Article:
Don Blankenship, the former CEO of Massey Coal who inspired fear among his corporate subordinates when they dared to place safety first before coal production, he who was imprisoned for a year for a misdemeanor offense of violating Federal mine safety regulations, he who was the head of the company when 29 miners died in a totally preventable coal dust explosion, this person is making a serious run for the US Senate.

You would have to have lived in this section of Appalachia for decades in order to gain a full perspective as to the true nature of Don Blankenship. In 1985, while he worked for a Massey coal subsidiary, a bitter strike against Massey roiled the hillsides of West Virginia and Kentucky. Violence was common, as union supporters fired guns at replacement drivers and workers, and replacement workers struck miners with their coal trucks. In the end, the miners agreed to go back to work, but under the terms of the old contract, not the new nationwide bituminous coal miner contract that the union was trying to get Massey to adopt. During the strike, armed guards and replacement workers were housed in barracks at the mines, reminiscent of mine conflicts in West Virginia of the 1920’s. Don Blankenship became the voice of management, decrying “union terrorism” as he justified the measures Massey took to ensure continuity of operations.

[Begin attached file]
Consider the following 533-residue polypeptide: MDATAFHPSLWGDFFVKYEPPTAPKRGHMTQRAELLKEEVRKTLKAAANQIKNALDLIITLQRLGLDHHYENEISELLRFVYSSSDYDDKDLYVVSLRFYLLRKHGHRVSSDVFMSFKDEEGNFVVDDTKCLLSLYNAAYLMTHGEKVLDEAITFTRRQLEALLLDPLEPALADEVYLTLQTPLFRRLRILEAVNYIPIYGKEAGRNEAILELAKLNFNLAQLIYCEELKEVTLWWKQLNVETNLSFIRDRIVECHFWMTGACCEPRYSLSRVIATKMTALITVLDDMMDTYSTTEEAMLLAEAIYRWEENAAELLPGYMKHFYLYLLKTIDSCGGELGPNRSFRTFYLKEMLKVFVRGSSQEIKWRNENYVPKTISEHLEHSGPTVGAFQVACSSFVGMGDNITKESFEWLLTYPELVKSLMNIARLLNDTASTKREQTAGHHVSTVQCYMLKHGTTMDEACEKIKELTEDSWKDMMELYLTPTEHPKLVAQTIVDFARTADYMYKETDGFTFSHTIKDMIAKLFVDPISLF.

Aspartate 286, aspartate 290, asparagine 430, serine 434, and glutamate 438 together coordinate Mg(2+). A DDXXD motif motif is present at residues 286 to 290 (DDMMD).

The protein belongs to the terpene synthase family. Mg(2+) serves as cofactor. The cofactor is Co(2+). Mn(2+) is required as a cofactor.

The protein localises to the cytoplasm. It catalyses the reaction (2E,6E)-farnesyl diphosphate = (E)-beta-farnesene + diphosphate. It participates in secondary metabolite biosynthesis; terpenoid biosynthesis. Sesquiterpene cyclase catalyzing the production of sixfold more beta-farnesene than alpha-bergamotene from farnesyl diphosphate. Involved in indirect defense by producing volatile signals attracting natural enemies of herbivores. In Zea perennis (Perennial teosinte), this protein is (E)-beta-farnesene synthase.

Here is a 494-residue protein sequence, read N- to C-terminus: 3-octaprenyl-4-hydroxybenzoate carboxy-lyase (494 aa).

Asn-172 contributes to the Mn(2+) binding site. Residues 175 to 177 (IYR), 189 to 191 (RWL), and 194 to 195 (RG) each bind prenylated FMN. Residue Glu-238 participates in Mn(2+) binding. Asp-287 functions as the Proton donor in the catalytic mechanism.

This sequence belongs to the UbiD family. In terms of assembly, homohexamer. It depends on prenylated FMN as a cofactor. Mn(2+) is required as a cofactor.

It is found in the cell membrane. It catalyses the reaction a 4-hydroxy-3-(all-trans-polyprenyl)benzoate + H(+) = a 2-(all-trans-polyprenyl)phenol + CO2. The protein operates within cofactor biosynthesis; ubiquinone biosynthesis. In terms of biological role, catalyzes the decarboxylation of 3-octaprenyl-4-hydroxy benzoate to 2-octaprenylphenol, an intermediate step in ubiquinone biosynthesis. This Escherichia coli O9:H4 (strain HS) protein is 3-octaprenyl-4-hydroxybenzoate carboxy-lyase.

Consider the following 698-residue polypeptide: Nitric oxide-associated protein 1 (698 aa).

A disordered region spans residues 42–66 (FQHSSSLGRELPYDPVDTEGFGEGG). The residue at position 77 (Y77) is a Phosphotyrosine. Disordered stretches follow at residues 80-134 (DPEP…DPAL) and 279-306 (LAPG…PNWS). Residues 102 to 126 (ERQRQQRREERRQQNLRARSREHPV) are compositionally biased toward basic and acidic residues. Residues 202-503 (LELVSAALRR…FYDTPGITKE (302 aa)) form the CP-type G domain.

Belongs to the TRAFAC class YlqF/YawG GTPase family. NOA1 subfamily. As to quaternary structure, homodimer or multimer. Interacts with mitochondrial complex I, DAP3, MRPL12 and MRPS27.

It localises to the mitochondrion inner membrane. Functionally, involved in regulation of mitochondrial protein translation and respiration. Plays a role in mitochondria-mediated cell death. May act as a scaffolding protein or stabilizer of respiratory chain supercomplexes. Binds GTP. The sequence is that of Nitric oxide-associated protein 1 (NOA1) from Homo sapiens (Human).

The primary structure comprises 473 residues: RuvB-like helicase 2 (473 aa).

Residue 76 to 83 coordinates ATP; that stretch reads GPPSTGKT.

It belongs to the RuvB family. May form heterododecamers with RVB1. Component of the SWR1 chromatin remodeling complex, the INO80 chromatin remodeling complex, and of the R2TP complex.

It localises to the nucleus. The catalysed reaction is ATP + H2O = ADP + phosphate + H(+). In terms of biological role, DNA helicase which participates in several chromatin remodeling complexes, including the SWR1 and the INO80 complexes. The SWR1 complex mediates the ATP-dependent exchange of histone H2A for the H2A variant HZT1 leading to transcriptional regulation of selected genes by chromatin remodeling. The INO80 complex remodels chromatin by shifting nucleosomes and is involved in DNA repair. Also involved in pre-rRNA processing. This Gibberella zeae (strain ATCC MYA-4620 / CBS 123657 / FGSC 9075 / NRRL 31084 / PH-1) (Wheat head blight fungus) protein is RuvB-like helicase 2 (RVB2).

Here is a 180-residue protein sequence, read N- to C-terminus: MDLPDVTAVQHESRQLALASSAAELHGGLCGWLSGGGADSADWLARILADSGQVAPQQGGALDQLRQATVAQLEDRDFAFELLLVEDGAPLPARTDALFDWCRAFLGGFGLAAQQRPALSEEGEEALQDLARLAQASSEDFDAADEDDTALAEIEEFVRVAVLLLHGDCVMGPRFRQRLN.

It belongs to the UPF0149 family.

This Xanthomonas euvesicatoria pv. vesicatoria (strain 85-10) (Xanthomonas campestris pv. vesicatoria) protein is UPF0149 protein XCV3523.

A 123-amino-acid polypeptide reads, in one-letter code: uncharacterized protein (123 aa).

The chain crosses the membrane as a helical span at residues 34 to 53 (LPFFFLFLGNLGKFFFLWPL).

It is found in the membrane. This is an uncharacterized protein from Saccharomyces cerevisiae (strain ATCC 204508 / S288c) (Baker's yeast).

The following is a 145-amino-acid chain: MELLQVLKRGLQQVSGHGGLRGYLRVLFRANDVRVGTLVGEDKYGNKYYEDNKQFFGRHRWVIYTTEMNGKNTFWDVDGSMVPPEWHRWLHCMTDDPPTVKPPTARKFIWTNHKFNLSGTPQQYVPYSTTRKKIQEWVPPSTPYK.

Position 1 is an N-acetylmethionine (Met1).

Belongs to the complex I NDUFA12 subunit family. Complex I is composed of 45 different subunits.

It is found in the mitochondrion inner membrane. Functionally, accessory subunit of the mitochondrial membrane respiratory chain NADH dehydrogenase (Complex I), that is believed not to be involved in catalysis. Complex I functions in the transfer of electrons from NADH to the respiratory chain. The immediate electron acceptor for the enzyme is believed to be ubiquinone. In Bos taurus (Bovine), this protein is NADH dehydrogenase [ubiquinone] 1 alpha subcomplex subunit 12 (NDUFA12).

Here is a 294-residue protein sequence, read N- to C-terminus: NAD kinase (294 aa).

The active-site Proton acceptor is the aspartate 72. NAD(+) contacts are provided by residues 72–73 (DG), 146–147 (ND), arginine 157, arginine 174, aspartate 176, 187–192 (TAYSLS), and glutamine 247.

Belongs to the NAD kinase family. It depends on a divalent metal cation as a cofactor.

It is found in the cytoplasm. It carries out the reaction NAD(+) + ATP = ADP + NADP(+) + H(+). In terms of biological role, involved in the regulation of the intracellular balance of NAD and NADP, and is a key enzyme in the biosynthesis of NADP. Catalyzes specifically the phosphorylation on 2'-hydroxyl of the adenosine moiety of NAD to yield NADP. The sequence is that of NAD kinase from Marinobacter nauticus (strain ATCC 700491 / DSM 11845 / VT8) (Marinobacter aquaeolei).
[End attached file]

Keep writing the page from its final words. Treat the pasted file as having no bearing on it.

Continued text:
Once the strike was over, Massey evolved into a company that kept buying up union coal mines, shutting them down, then reopening them as non-union mines. The power in the mines swung back firmly in management’s direction. Blankenship’s fortunes rose as his stature as a union-buster grew. He became CEO of Massey and gained a reputation as someone who disdained the regulations imposed upon his industry by the government. Within Massey mines, code phrases such as “red pens” would alert miners when government inspectors came to conduct inspections. That enabled the miners to pretend to be obeying all requirements while the inspectors were present, then get back to “running coal” once the heat was off.